OR WAIT null SECS
Quest Diagnostics announces that it will collaborate with the Centers for Disease Control and Prevention (CDC) to identify trends in screening, diagnosis and treatment for four strains of viral hepatitis in the United States, based on insights revealed by analysis of Quest's national testing database. Under terms of the multi-year contract, Quest Diagnostics will provide CDC researchers with analytics expertise and access to the company's national Quest Diagnostics Health Trends™ database of de-identified clinical testing hepatitis data. The agreement is the first fee-based contract for hepatitis-related research awarded by CDC to a diagnostic information services provider.
The goal of the collaboration is to generate diagnostic-based insights that will improve the ability of public health authorities to develop and monitor medical guidelines designed to reduce disease prevalence and enhance outcomes through earlier diagnosis and treatment of hepatitis.
"The innovative collaboration with Quest Diagnostics will allow us to use data analytics to better monitor the implementation of CDC's testing guidelines and progress toward reducing deaths from hepatitis," says John W. Ward, MD, director of CDC's Division of Viral Hepatitis. "Increased testing is critical to ensure that those who are infected with hepatitis receive life-saving care and treatment."
"Our partnership with CDC reflects the growing value of data analytics in healthcare to improve decision making, both for population health and in a clinical setting," says Rick L. Pesano, MD, PhD, vice president of research and development, and medical director of infectious diseases for Quest Diagnostics. "Transforming data into insights to measure and predict behaviors and outcomes will be increasingly important as the nation's healthcare system moves to fill gaps in guideline-based care."
Quest Diagnostics is a leader in hepatitis diagnostic information services with services that include genotyping, risk stratifying and viral load testing to aid diagnosis, treatment and monitoring. Medical and bioinformatics experts from Quest Diagnostics and CDC's Division of Viral Hepatitis will analyze de-identified test results from the Quest Diagnostics Health Trends™ national database for hepatitis A, B, C and E viral infection in American adults age 18 years and over. Analysis will include results of screening and confirmatory diagnostic tests as well as treatment-guiding genotyping and viral load tests by gender, age group, geography and type of physician. The teams will jointly develop study designs and protocols based on Quest's proprietary data-mining techniques to identify patterns in prevalence and clinical management of patients.
The new agreement supplants a non-fee-based agreement formed by CDC and Quest Diagnostics in July 2013. Under that prior agreement, the organizations jointly analyzed de-identified hepatitis C testing data in the Quest Diagnostics Health Trends database for individuals born between 1945 and 1965. In 2012, CDC issued recommendations for one-time lab screening for hepatitis C for these "Baby Boomers," who are five times more likely than other adults to be infected with hepatitis C. Untreated, chronic hepatitis can cause liver cancer and death.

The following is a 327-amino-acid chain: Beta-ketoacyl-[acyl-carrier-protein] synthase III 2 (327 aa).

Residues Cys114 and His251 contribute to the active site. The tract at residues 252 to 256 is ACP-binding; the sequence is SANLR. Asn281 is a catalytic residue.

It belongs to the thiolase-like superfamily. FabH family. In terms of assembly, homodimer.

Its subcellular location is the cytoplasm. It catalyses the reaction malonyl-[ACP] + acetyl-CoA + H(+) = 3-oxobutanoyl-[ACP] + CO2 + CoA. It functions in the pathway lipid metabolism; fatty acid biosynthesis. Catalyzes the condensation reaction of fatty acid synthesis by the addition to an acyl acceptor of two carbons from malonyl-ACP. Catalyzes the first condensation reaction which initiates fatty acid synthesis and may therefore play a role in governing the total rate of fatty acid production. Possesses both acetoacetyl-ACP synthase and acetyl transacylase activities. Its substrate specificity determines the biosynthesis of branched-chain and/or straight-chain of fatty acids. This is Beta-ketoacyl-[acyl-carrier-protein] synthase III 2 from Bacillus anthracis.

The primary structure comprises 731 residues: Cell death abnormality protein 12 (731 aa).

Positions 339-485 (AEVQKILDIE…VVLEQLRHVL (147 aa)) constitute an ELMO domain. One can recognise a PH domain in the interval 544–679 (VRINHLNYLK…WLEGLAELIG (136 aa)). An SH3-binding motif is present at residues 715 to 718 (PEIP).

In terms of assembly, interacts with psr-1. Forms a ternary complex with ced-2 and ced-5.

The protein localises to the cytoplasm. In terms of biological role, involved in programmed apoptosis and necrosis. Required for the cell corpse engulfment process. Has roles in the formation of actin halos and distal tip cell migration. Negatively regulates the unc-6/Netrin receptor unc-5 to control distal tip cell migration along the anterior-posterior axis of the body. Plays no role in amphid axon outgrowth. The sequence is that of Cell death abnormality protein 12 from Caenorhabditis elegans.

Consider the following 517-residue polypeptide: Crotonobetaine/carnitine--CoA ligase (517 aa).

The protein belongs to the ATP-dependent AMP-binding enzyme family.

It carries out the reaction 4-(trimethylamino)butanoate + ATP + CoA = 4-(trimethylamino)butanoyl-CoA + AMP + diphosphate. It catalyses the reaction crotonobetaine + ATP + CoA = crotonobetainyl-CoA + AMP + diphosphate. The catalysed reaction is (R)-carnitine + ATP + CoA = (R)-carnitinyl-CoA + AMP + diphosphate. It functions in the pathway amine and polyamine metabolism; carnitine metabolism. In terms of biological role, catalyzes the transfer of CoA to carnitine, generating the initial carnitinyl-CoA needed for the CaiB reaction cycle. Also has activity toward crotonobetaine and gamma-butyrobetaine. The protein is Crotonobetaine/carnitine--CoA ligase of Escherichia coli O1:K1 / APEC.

A primary objective of the expanded agreement is to identify and monitor trends in hepatitis B and C viral infection in pregnant women and to characterize these patients by demographics and type of physician. About 40 percent of untreated newborns infected with hepatitis B in utero will develop chronic hepatitis, and one in four of these will die from liver disease. CDC guidelines call for pregnant women to be screened with a lab test for hepatitis B, but only recommend hepatitis C screening when other risks are present. In recent years, CDC's Division of Viral Hepatitis has partnered with Quest Diagnostics and others to add pregnancy status to hepatitis B lab test orders to improve surveillance of infected mothers.
"The right screening and medical interventions can prevent the tragedy of lifelong hepatitis-related liver disease in children born to infected mothers," said Dr. Pesano. "We're proud to work with CDC to assess trends in hepatitis B screening in pregnant women in order to identify gaps in screening and treatment, because it will yield insights that will help health professionals take actions to save people's lives."
Quest Diagnostics maintains the largest private clinical database of diagnostic testing information in the United States, Quest Diagnostics Health Trends, based on more than 20 billion de-identified test results. The company's scientists, in collaboration with top health institutions, analyze and publish studies based on this data in peer reviewed publications and as a public service in order to identify trends in disease and wellness.
In a 2010 report, the Institute of Medicine underscored a lack of awareness among the public and medical providers about the health dangers of hepatitis. The IOM also called upon public and private organizations to partner to increase data collection on infection, treatment and outcomes of hepatitis B and C, and to educate at-risk populations, healthcare providers and the general public about hepatitis to promote vaccination and prevention strategies and encourage screening and testing.
Source: Quest Diagnostics